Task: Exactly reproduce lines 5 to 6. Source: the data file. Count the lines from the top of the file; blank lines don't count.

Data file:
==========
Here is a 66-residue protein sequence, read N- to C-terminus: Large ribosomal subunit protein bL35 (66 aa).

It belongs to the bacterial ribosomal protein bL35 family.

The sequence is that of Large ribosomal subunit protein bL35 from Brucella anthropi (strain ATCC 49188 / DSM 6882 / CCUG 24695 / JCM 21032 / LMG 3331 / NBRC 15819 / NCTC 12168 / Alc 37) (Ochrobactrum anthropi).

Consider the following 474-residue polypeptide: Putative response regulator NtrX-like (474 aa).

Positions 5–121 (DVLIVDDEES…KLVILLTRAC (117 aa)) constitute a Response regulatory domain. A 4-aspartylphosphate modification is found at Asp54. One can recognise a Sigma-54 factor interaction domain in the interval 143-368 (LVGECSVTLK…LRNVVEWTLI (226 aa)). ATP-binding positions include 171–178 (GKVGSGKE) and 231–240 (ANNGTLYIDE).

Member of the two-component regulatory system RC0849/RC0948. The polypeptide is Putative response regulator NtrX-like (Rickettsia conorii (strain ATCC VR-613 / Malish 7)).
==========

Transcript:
Positions 5–121 (DVLIVDDEES…KLVILLTRAC (117 aa)) constitute a Response regulatory domain. A 4-aspartylphosphate modification is found at Asp54. One can recognise a Sigma-54 factor interaction domain in the interval 143-368 (LVGECSVTLK…LRNVVEWTLI (226 aa)). ATP-binding positions include 171–178 (GKVGSGKE) and 231–240 (ANNGTLYIDE).

Member of the two-component regulatory system RC0849/RC0948. The polypeptide is Putative response regulator NtrX-like (Rickettsia conorii (strain ATCC VR-613 / Malish 7)).